By Katie Lange,
Defense Media Activity
This blog is part of a weekly series called “Medal of Honor Monday,” in which we’ll highlight one of the nearly 3,500 Medal of Honor recipients who have earned the U.S. military’s highest medal for valor.
Many men who fought in World War II expected to be sent into harm’s way. Some of the bravest, most selfless men looked forward to that challenge with open arms.
One of those men was Navy Cmdr. Edwin Evans, who pulled off one of the most important and unlikely victories in the Pacific Theater of World War II.
In his youth, Evans was determined to get into the Naval Academy. But his heritage as a Native-American from Oklahoma made that hard, considering the prejudices of the time, so he was initially denied entry. Instead of giving up on that dream, though, Evans joined the National Guard and then transferred his enlistment to the Navy. After a year of service there, he entered a fleet competition and was accepted into the Naval Academy’s Class of 1931.
More than a decade later, it was nearing the end of World War II. Evans was the commanding officer aboard the USS Johnston, which was part of a group of destroyers pulling escort duty for the 7th Fleet’s Escort Carrier Task Unit 77.4.3, known as Taffy 3. They were in the waters off the Philippine coast, about to engage in what became the Battle of Leyte Gulf.
On Oct. 25, 1944, the heavy units of the Japanese fleet – including the Yamato, the largest battleship ever built – came into view off the coast of Samar. They headed right for the Americans.
As the U.S. escort carriers launched their planes to get away from the superior enemy fleet, Evans didn’t wait for orders. He understood that if the Japanese got through Taffy 3, there would be nothing left to protect Army Gen. Douglas MacArthur’s troops, who had landed on Leyte’s shores. So instead of fleeing from the lop-sided fight, he took his thinly armored “tin can” destroyer and turned into it.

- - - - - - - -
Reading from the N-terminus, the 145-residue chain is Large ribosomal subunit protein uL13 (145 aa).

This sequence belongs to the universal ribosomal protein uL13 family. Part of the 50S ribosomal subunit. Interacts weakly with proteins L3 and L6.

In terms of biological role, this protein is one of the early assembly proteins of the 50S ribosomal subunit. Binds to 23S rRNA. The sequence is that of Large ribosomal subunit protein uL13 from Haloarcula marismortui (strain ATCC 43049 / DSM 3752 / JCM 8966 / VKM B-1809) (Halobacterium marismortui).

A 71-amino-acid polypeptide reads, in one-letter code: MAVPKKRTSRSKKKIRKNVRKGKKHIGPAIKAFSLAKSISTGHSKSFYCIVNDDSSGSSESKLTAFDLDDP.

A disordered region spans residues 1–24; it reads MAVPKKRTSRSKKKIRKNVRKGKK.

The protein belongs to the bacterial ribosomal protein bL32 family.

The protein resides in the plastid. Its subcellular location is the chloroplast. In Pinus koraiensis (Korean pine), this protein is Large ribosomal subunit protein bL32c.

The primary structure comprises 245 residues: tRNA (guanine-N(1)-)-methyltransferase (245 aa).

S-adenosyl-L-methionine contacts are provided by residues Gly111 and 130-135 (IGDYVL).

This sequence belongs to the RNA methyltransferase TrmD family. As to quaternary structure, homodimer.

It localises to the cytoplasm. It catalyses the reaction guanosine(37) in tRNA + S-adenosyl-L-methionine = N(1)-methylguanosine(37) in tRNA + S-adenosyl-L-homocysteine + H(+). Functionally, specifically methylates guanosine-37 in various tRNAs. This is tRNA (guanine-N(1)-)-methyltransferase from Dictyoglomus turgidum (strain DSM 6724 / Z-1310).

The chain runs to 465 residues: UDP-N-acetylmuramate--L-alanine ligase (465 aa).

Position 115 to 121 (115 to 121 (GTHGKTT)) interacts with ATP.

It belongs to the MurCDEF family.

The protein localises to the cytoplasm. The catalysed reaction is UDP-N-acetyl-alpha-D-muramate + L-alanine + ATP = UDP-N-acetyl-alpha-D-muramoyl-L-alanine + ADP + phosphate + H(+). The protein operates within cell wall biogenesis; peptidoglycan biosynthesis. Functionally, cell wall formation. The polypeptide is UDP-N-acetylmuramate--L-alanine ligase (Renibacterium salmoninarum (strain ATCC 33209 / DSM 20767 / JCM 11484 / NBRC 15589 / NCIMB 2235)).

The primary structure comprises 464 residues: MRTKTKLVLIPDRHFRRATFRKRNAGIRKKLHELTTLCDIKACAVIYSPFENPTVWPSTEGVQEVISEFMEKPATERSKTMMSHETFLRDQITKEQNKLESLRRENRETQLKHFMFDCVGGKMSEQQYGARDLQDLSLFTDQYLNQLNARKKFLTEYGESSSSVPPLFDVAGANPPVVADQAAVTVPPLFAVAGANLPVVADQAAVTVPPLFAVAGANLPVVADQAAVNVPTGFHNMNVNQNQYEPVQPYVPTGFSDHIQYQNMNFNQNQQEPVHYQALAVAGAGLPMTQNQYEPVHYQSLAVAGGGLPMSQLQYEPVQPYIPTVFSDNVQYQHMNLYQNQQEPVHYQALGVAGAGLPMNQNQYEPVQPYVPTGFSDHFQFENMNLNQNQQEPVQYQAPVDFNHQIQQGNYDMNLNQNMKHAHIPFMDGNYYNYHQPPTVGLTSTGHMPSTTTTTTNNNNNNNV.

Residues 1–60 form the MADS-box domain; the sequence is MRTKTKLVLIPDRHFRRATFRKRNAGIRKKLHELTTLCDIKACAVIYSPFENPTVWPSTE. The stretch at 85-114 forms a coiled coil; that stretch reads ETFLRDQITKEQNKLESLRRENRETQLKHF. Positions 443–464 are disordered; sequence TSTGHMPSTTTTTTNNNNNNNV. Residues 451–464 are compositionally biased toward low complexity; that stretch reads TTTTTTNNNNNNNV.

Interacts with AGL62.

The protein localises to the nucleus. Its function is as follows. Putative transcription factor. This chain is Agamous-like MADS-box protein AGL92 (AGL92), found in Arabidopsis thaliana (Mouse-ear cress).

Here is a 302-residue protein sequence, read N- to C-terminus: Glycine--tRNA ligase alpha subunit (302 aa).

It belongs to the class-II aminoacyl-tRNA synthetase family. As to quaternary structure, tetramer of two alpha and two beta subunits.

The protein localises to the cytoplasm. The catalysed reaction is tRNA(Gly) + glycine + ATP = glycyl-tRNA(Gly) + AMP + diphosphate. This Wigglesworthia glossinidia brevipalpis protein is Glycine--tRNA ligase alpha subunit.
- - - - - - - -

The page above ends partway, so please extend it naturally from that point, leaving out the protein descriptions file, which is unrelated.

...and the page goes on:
Former Deputy Defense Secretary Bob Work, who told Evans’ story at the 239th Navy Birthday Ball, can tell the rest of the story from here:
“Ernest Evans ordered flank speed and went straight at the Japanese battleships and heavy cruisers. The Johnston’s crew furiously worked the 5-inch guns, scoring hit after hit on the Japanese capital ships. She fired off a spread of torpedoes that took the bow off a Japanese heavy cruiser.
“The Johnston attacked whole columns of Japanese ships again and again. In the process, the little destroyer was hit repeatedly, her topside wrecked, holed clean through by the enemy’s big cannon.
“Finally, after two hours of fighting against overwhelming odds, the battered and bloody Johnston had enough, and she slipped beneath the waves, along with much of her crew and her skipper, Ernest Evans. But Evans’ aggressiveness in the face of overwhelming odds scattered the Japanese warships, blunting their attack and saving the U.S. carrier force, along with dozens of fully laden troop transports.”
To score that hard-fought victory, Evans gave his life, the life of more than half of his crew, and his ship. For that bravery and selflessness, he was posthumously awarded the Medal of Honor.
More accolades for his efforts came in during the decades since. In 1955, the destroyer escort USS Evans was named in his honor, and in 2013, Naval Station Newport’s Surface Warfare Officers School named its virtual simulator for shiphandling training after Evans. The story of the Battle of Leyte Gulf is also meticulously depicted in the best-selling book, “The Last Stand of the Tin Can Sailors.”
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